Minister of Grace
Dance Legend Fayard Nicholas Joins the Soul to Sole Tap Festival
Once seen, it cannot be forgotten: Two men descending a high white staircase by vaulting over each other, step by step, each daring leap landing in a split, followed by a miraculous spring back to a standing position, their legs like rubber bands snapping back into place. It is acrobatic, jubilant, and full of grace.
The two men are Fayard and Harold Nicholas, the brothers who danced their way to fame with a singular form of rhythm tap that blended masterful jazz steps with daredevil athletic moves and an elegance of motion worthy of ballet. The sons of two Philadelphia pit musicians, the Nicholas Brothers debuted in vaudeville while still boys but instantly began to astonish audiences, leading them quickly to the Cotton Club, where they performed with Cab Calloway and Duke Ellington; Broadway, where they appeared in the Ziegfeld Follies and worked with choreographer George Balanchine; the West End of London, where they worked with great jazz choreographer and coach Buddy Bradley; and Hollywood, where they appeared in 65 films, including Stormy Weather, the 1943 musical in which they perform that unforgettable staircase dance which has become their signature. We're fortunate that their remarkable contributions to dance were preserved on film for future generations to be amazed by and enjoy. Here in Austin, we're even more fortunate this week to have one of those brothers in town to share his knowledge, wisdom, and artistry with his many fans and his heirs on the tap stage.
Younger brother Harold is gone now, having died in 2000 at age 79, but Fayard continues to spread the good word of tap at the age of 88. He is in Austin this week serving as Festival Legend at the third Soul to Sole Tap Festival organized by Tapestry Dance Company. The festival brings together hoofers of all ages, tap teachers, and experts in the form -- from local hero Acia Gray and such familiar Tapestry faces as Nicholas Young, Brenna Kuhn, and Jason Janas to international stars Brenda Bufalino, Sarah Petronio, and Dianne Walker -- for five days of master classes, panel discussions, archival film screenings, a community tap jam, and a tap performance featuring the festival's guest artists. With Fayard Nicholas in residence, artists from tap's second and third generations have been able to learn at the feet of a master, to pick up firsthand the moves and skills and understanding of tap from its first generation. The fact that we have only one of the Nicholas Brothers left to share such knowledge underscores the importance of what Tapestry is doing with the Soul to Sole Fest. An irreplaceable part of an art form's history is slipping away, and it's vital for the continuation of the form that its past be passed along to the artists of today and tomorrow.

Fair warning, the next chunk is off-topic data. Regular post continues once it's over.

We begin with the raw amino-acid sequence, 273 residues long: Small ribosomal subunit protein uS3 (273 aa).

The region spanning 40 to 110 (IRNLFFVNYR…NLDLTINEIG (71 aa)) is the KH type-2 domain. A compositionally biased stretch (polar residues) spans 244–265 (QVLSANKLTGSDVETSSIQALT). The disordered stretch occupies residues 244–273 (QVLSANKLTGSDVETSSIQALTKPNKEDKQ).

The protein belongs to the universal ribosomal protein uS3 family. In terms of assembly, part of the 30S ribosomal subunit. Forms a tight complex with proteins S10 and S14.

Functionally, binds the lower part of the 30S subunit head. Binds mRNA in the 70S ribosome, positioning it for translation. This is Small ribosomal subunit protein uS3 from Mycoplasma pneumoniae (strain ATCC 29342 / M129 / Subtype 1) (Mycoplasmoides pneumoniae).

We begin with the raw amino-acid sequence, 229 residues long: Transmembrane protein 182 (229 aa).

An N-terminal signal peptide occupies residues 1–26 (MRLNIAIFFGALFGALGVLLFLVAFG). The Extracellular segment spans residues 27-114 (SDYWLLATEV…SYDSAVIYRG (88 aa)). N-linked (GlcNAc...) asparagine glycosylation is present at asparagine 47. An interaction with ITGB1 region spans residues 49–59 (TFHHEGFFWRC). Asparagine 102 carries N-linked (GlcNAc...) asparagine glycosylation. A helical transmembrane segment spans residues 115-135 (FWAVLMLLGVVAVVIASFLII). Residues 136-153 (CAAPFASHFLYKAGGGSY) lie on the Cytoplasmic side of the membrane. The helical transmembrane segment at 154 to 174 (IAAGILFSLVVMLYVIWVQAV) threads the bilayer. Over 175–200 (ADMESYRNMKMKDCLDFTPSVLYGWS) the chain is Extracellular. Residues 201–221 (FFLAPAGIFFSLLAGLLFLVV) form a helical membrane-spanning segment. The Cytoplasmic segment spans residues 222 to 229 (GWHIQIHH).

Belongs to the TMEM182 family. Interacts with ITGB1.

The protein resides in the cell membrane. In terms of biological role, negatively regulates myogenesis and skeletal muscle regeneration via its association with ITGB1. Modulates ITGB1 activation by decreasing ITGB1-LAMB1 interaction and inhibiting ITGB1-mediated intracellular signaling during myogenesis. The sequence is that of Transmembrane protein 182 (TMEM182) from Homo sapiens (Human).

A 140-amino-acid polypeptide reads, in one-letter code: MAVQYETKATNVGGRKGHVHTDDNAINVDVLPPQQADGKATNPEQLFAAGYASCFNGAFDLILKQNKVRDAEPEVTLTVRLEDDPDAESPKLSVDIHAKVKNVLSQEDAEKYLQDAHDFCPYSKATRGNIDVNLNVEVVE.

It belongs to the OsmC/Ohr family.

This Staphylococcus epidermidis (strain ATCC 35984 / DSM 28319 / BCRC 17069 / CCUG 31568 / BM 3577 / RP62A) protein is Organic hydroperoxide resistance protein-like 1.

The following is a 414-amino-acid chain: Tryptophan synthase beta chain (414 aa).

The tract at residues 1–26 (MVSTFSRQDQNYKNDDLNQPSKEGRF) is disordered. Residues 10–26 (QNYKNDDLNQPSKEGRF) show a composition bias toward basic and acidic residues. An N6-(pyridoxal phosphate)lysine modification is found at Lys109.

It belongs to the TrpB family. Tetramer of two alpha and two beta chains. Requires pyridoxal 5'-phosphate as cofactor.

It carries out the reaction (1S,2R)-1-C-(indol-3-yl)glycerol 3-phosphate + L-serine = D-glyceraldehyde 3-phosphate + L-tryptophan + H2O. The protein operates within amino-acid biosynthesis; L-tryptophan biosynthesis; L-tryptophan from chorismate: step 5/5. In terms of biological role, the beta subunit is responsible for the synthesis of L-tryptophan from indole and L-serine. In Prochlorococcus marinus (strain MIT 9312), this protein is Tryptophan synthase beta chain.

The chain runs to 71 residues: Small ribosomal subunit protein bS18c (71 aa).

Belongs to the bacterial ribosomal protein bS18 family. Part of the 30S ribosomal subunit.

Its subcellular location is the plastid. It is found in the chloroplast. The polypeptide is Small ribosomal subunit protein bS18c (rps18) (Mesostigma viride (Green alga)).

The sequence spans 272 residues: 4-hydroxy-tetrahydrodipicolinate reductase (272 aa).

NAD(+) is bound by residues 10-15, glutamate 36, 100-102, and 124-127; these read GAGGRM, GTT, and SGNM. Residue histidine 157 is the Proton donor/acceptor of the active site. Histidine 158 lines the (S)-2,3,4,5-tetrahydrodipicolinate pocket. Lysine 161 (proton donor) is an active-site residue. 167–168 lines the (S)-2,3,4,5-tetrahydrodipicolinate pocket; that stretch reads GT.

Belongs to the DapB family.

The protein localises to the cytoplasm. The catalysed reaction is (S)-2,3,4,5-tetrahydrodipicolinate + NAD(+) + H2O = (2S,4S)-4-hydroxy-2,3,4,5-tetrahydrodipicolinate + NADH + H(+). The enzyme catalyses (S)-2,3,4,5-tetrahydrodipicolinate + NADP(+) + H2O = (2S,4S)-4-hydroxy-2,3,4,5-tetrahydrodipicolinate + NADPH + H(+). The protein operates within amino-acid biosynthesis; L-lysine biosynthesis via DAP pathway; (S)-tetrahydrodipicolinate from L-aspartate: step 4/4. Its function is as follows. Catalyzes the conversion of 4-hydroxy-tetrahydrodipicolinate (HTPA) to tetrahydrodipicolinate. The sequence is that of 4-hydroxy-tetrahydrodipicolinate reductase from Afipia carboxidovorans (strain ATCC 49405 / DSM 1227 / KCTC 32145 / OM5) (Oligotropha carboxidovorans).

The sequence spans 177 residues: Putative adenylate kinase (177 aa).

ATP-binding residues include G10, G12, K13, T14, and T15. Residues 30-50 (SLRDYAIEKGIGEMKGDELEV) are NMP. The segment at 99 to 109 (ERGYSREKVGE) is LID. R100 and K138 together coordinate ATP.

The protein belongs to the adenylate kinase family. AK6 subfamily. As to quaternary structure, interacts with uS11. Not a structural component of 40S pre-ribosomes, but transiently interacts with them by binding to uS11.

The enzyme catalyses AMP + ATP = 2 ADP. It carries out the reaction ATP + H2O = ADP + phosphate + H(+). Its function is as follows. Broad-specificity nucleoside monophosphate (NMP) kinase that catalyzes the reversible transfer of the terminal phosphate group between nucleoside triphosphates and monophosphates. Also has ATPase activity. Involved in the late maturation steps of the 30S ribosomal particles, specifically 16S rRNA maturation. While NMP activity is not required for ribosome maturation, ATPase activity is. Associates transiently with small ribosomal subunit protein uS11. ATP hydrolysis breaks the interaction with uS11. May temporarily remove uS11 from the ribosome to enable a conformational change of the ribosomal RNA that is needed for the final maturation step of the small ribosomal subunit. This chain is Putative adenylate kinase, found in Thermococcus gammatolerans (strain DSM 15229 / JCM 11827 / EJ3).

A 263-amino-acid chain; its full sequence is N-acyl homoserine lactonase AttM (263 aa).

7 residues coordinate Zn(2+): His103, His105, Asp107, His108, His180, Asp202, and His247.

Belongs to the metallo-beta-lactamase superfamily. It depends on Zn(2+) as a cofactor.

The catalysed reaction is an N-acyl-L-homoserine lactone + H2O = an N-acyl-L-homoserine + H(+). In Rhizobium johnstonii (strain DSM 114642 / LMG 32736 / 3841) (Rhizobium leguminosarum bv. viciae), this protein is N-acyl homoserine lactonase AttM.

Obviously, the festival is geared toward tap performers, but those of us without much rhythm can still enjoy the fruits of having so many excellent dancers in our midst. Thursday night features an improvisational tap jam led by Nicholas Young, Friday offers a showcase of conservatory students and members of tap companies from across the country, and Saturday winds up with a blast of percussive footwork from the guest artists and faculty to the music of the Rich Harney Jazz Trio. All performances are at St. Stephen's Episcopal School, 2900 Bunny Run. You may not see any leapfrogging down a large white staircase, but without a doubt you'll see an abundance of dance that is acrobatic, jubilant, and full of grace.
Thursday, June 5, 9pm, Hines Hall, St. Stephen's,
Friday, June 6, 8pm, Helm Fine Arts Center, St. Stephen's, $10
Soul to Sole Concert
Saturday, June 7, 8pm, Helm Fine Arts Center, St. Stephen's, $15 in advance ($25 at the door)